In patients, Th-CTX were initially reported in patients with B-CLL (B-cell chronic lymphocytic leukemia) (34). More recently, cytotoxic CD4 T cells were identified in four patients with melanoma undergoing anti–CTLA-4 treatment. Antigen-specific CD4 T cells recognized tumor cell lines and exerted direct lysis of autologous NY-ESO-1+ (New York esophageal squamous cell carcinoma 1) melanoma cells in an MHCII-dependent fashion (25). Similarly, in vitro OX40 engagement by three human-derived antigen-specific CD4 T cell lines exhibited an enhanced antitumor function against melanoma cell lines and a higher EOMES and T-bet expression, arguing for a tumoricidal capacity as observed in the mouse counterpart (26). Recently, the cytolytic function of CD4 T cells was associated with an interleukin-2 (IL-2)/Blimp-1/granzyme B axis, whereby Tregs acted as suppressors by sequestering IL-2 from the tumor bed. In this setting, T-bet expression was required for the polyfunctionality but not for the cytotoxicity of tumor-reactive CD4 T cells (30). Furthermore, it was shown that basal in situ MHCII expression, but not MHCI, was sufficient to segregate responders from nonresponders in advanced melanoma patients treated with an anti–PD-1 (Programmed cell death protein 1) antibody (35), arguing for a potential direct contribution of cytotoxic CD4 T cells to tumor elimination in patients. Another study in bladder cancer recently reported on highly heterogeneous CD4 T cell transcriptomic states within tumors, with cytotoxic signatures being predictive of response to PD-1 blockade (36).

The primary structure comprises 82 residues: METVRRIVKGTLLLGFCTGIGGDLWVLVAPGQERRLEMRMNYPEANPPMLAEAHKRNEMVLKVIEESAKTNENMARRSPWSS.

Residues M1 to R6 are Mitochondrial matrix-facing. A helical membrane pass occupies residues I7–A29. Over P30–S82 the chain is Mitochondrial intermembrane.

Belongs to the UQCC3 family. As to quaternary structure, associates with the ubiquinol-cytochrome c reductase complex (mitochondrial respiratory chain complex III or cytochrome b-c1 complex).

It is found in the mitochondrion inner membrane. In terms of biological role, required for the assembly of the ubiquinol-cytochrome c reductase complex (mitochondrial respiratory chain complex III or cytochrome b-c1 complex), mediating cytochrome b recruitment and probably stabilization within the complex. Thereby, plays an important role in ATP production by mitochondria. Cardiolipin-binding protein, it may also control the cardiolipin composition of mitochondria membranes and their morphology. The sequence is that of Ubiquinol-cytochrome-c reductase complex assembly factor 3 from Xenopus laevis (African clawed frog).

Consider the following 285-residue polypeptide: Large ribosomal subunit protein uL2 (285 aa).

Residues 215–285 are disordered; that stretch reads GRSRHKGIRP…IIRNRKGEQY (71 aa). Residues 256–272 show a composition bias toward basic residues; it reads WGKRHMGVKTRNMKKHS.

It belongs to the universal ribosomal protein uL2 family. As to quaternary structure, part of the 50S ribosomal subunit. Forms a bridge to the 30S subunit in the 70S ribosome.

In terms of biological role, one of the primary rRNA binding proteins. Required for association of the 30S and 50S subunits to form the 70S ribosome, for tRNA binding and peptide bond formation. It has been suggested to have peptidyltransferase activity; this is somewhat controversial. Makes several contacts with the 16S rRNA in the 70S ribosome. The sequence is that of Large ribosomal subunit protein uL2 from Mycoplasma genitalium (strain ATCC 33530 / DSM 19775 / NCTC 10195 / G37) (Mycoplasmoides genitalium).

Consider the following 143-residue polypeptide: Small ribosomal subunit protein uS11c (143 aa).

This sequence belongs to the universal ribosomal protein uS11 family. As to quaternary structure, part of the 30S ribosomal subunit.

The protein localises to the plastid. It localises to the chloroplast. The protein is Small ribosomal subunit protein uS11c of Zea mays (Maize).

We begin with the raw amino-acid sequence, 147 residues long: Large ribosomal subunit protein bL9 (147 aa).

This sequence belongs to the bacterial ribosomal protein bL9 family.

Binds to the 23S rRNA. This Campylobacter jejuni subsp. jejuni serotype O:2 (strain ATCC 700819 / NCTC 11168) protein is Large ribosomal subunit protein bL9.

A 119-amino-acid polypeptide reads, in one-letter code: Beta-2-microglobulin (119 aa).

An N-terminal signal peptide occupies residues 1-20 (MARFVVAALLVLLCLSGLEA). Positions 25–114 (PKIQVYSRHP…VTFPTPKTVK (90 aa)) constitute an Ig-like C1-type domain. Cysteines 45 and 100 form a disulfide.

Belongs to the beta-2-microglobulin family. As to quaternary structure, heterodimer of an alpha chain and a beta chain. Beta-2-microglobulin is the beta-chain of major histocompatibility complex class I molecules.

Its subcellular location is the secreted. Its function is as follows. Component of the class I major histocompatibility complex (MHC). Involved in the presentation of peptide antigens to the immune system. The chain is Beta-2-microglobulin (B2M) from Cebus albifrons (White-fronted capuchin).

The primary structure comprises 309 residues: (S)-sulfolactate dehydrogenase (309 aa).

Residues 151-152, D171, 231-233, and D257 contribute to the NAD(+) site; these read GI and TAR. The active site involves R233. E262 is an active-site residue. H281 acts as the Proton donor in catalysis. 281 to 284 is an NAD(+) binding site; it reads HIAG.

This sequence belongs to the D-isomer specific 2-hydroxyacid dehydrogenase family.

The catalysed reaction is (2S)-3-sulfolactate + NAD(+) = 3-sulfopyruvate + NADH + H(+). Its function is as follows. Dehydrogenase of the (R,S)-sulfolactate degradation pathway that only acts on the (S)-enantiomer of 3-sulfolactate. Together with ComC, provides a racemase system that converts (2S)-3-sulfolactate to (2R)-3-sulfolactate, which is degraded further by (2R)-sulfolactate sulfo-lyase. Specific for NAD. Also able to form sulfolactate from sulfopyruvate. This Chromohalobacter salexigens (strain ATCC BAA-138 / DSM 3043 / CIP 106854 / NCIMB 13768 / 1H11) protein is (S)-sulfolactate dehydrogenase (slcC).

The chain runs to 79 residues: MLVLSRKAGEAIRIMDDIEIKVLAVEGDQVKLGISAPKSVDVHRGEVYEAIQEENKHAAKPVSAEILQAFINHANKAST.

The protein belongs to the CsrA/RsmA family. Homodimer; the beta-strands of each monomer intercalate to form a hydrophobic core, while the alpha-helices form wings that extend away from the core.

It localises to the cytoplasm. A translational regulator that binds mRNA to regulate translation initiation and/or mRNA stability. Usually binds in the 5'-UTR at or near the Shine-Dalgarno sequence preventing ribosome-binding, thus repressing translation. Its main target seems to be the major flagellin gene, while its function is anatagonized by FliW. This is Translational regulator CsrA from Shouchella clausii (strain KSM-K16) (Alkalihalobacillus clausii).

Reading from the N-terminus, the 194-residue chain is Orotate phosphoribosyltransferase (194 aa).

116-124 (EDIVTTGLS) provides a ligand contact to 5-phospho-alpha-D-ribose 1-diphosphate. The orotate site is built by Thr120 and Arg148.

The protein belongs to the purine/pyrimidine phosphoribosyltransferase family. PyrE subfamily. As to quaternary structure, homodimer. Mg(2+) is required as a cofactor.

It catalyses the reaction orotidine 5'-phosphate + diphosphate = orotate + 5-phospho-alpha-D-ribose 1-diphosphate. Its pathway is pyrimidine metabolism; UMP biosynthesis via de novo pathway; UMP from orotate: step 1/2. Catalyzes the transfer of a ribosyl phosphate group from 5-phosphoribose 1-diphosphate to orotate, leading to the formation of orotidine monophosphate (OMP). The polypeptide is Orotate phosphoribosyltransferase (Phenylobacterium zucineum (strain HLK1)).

Here, we aimed at assessing the presence, rate, and cytotoxic function of tumor-specific Th-CTX directly in patients with cancer. We capitalized on published single-cell transcriptomic analyses of patient samples, integrated with the direct phenotypic and functional characterization of clonal, tumor-specific CD4 T cell populations, using peptide-MHCII (pMHCII) multimers and a novel high-throughput single-cell cytotoxicity assay in picowell arrays. The direct tumor cell killing by cytolytic tumor-specific CD4 T cells in the arrays was monitored in a high-throughput manner by combining multichannel time-lapse microscopy with deep neural networks. Our work provides a deep characterization of human Th-CTX in cancer and supports their role in tumor immunity.